Coming soon: streaming from iPhone, iPod touch or iPad to the Apple TV with AirPlay, a new feature that will come with iOS 4.2 in November. There will be no need to rent or buy a movie or TV show again if you already have it on one of your iOS devices.

Price and availability
Apple will start shipping the new Apple TV at the of September/beginning of October for $99.

Sadly, there will be no updates for current ATV.

Possible hacks
Hacking the new Apple TV will be much more difficult since it has no USB host (no patchstick, no external hard drive) and hard drive (no room for additional files). “The hacking will probably have to be done via hooking the AppleTV up like a hard drive, and I doubt it will be as easy as the original one,” thinks NitoTV. And if the device is truly based on some form of the iOS, we will rather have to talk about “jailbreaking”, not “hacking”.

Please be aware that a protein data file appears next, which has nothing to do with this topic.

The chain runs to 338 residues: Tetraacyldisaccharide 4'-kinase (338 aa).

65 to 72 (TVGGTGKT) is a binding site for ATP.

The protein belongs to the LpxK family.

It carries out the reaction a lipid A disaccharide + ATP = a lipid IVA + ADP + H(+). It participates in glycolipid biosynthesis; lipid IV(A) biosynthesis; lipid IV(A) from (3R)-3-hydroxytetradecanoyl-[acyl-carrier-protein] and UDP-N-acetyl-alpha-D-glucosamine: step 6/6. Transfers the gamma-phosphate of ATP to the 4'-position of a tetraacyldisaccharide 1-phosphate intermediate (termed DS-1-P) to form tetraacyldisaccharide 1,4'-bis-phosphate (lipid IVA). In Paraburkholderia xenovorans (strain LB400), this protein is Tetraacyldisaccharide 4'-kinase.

But we are sure that together with the great and creative ATV Hacks community we will soon make the new device more “usable”. “We’re committed to developing for the AppleTV platform, and will continue to do so once these new models are available,” said Firecore, the developer behind aTV Flash. Fingers crossed!

Interesting comment from our Facebook page:
“The real question is whether app developers will be able to utilize “air play” for their apps.. If so then apps like HuLu+ pandora ect will be able to work on the new aTV that way and apps like stream-to-me and airVideo will be able to deliver any video codec from your Mac or network storage drive (if you have an iOS device).”

Ars Technica
Boing Boing